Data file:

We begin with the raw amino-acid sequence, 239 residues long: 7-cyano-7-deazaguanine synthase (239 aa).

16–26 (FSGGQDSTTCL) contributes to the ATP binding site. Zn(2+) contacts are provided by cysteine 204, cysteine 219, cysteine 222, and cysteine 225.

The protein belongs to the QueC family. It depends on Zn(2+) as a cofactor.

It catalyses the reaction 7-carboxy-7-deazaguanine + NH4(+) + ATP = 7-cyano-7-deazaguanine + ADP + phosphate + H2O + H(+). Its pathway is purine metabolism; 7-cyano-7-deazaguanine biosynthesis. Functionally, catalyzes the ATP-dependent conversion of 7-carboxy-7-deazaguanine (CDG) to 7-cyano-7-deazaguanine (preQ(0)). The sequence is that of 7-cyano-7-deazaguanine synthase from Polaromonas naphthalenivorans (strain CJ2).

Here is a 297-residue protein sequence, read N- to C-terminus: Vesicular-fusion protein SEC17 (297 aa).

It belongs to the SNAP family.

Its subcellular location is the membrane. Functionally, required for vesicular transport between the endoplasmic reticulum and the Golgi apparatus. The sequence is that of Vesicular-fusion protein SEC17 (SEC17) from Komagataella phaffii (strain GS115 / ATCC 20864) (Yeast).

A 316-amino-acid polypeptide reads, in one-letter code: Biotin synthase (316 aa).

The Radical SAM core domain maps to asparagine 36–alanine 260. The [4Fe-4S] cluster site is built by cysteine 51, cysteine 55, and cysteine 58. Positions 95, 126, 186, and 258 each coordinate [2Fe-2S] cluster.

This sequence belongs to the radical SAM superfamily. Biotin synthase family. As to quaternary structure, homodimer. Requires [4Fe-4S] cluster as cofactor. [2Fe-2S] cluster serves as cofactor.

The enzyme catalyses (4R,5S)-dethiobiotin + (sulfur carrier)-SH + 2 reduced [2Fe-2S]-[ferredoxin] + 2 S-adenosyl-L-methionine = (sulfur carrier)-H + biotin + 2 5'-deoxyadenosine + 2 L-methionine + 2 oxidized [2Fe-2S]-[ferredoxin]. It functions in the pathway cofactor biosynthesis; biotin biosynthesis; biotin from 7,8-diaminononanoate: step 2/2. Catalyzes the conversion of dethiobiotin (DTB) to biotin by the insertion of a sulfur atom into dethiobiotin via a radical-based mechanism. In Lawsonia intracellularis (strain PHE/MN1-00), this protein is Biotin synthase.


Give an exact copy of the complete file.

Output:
We begin with the raw amino-acid sequence, 239 residues long: 7-cyano-7-deazaguanine synthase (239 aa).

16–26 (FSGGQDSTTCL) contributes to the ATP binding site. Zn(2+) contacts are provided by cysteine 204, cysteine 219, cysteine 222, and cysteine 225.

The protein belongs to the QueC family. It depends on Zn(2+) as a cofactor.

It catalyses the reaction 7-carboxy-7-deazaguanine + NH4(+) + ATP = 7-cyano-7-deazaguanine + ADP + phosphate + H2O + H(+). Its pathway is purine metabolism; 7-cyano-7-deazaguanine biosynthesis. Functionally, catalyzes the ATP-dependent conversion of 7-carboxy-7-deazaguanine (CDG) to 7-cyano-7-deazaguanine (preQ(0)). The sequence is that of 7-cyano-7-deazaguanine synthase from Polaromonas naphthalenivorans (strain CJ2).

Here is a 297-residue protein sequence, read N- to C-terminus: Vesicular-fusion protein SEC17 (297 aa).

It belongs to the SNAP family.

Its subcellular location is the membrane. Functionally, required for vesicular transport between the endoplasmic reticulum and the Golgi apparatus. The sequence is that of Vesicular-fusion protein SEC17 (SEC17) from Komagataella phaffii (strain GS115 / ATCC 20864) (Yeast).

A 316-amino-acid polypeptide reads, in one-letter code: Biotin synthase (316 aa).

The Radical SAM core domain maps to asparagine 36–alanine 260. The [4Fe-4S] cluster site is built by cysteine 51, cysteine 55, and cysteine 58. Positions 95, 126, 186, and 258 each coordinate [2Fe-2S] cluster.

This sequence belongs to the radical SAM superfamily. Biotin synthase family. As to quaternary structure, homodimer. Requires [4Fe-4S] cluster as cofactor. [2Fe-2S] cluster serves as cofactor.

The enzyme catalyses (4R,5S)-dethiobiotin + (sulfur carrier)-SH + 2 reduced [2Fe-2S]-[ferredoxin] + 2 S-adenosyl-L-methionine = (sulfur carrier)-H + biotin + 2 5'-deoxyadenosine + 2 L-methionine + 2 oxidized [2Fe-2S]-[ferredoxin]. It functions in the pathway cofactor biosynthesis; biotin biosynthesis; biotin from 7,8-diaminononanoate: step 2/2. Catalyzes the conversion of dethiobiotin (DTB) to biotin by the insertion of a sulfur atom into dethiobiotin via a radical-based mechanism. In Lawsonia intracellularis (strain PHE/MN1-00), this protein is Biotin synthase.